One of the first steps taken by King James on his accession to the English throne in 1603 was to set in process a new translation of the Bible. At the time a number of translations existed that had been influenced by church dogma or were not readily accessible to the general public. In 1604 the task started with forty seven academic and church experts working in small teams with each team reviewing the others' work.
By 1611 the result was a translation that has been acknowledged over the centuries as one of very high accuracy and clarity. It was a live document and minor changes have been made in the light of new knowledge including a Cambridge revision by Thomas Paris in 1769 and an Oxford revised edition by Benjamin Blayney in 1769.
The KJV as it is commonly known may seem to have been produced in a simple, logical, and unremarkable way. However there were two important historical factors that played a role. One was the establishment of the printing press in the mid-1400's and its effect on reproduction cost but also its effect on standardising the English language by making texts widely available. The second factor was a challenge to the church domination of bible translations which were seen by reformists as intended to exclude access to the text by lay members of the congregations.
Latin was the written language of choice in the major churches. Their opposition to any change was substantial and in some cases brutal. William Tyndale published his English language New Testament in 1526 and this together with forthright statement on church doctrines cost him his life in 1536. However his work on both the Old and New Testaments lived on as an important foundation of the KJV being based on Hebrew and Greek original texts rather than the Latin translation of AD 405. Tyndale was a gifted linguist fluent in eight languages and his skill with the English language has left us with many of the phrases we use so readily such as "salt of the earth". There are at least seventy five commonly used sayings that originate in the Bible.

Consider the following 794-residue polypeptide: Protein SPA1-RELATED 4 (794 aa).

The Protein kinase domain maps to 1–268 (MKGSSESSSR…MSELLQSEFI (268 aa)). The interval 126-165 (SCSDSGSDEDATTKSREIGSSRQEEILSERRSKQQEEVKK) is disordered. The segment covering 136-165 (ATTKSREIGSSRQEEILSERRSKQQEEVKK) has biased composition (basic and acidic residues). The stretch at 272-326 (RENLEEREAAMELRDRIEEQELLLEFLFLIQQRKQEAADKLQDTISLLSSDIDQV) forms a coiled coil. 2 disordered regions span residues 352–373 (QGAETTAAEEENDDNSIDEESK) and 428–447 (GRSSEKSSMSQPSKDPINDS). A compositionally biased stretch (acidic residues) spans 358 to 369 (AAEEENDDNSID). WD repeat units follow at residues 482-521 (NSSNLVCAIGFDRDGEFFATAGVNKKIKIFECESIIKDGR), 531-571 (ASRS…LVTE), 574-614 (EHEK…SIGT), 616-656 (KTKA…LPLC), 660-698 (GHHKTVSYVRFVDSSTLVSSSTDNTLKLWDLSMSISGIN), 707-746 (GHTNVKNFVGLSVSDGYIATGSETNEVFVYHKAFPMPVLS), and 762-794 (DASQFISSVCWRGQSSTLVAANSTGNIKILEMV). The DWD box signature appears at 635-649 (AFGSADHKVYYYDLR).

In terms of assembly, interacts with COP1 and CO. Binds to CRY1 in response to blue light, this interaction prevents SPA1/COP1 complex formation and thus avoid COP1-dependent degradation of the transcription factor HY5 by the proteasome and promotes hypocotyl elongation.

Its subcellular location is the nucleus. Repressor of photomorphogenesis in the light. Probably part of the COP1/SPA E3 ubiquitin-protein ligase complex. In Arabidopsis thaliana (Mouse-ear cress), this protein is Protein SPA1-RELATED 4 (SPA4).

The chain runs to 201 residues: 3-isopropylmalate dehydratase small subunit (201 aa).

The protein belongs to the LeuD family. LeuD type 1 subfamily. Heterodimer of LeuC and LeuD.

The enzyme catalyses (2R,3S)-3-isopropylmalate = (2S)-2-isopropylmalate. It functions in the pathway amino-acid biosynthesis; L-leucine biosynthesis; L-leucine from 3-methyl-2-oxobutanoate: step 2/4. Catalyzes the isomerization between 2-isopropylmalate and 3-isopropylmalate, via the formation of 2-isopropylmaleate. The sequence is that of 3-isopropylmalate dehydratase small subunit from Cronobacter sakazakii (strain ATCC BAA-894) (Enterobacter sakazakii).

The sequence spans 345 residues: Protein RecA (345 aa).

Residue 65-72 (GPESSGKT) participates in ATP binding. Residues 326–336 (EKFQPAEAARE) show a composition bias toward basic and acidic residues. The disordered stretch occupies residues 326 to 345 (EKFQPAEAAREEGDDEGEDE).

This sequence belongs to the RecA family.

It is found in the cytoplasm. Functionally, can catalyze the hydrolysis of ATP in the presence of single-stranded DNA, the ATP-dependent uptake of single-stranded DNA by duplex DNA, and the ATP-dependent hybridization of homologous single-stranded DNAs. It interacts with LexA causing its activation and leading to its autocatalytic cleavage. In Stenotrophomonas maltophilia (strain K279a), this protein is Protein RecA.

Apart from the significance to Christians the KJV is recognised as a work of outstanding literature, being published just twelve years before Shakespeare printed his first folio of plays. It contains great oratory passages and commonly uses single and two syllable words which gives the text great strength. This is partly due to the timing in the evolution of English with the printing press bringing a common language for the first time and also the foundation of often poetic structure of the original Hebrew.
The publication of the KJV was not the end of the story. The reformist Pilgrim Fathers took an English Bible with them when establishing a colony in America in 1620. This together with British trade and the discovery of Australia and New Zealand took the Bible across the world. With this grew the need to translate the Bible into other languages and an American Indian version was commenced in 1632 by John Eliot and completed thirty two years later. This might be the first of a long history of evangelical translation that continues today with more than 2,000 partial translations existing and 1,300 new translations currently in process. The most commonly used English versions now use modern English however the KJV is still preferred by many.
The Bible is distributed in vast numbers with Bible societies distributing some 600 million annually. The Gideons whose Bibles are seen in hotel rooms worldwide distribute 56 million complete or partial editions every year. With what appears to be an ever increasing publication rate it is hard to estimate the number printed over a period however one attempt at a figure is 5 billion copies since 1815.
In Mark chapter 16 we read Jesus's instruction "Go ye into all the world, and preach the gospel to every creature". This must be close to being achieved.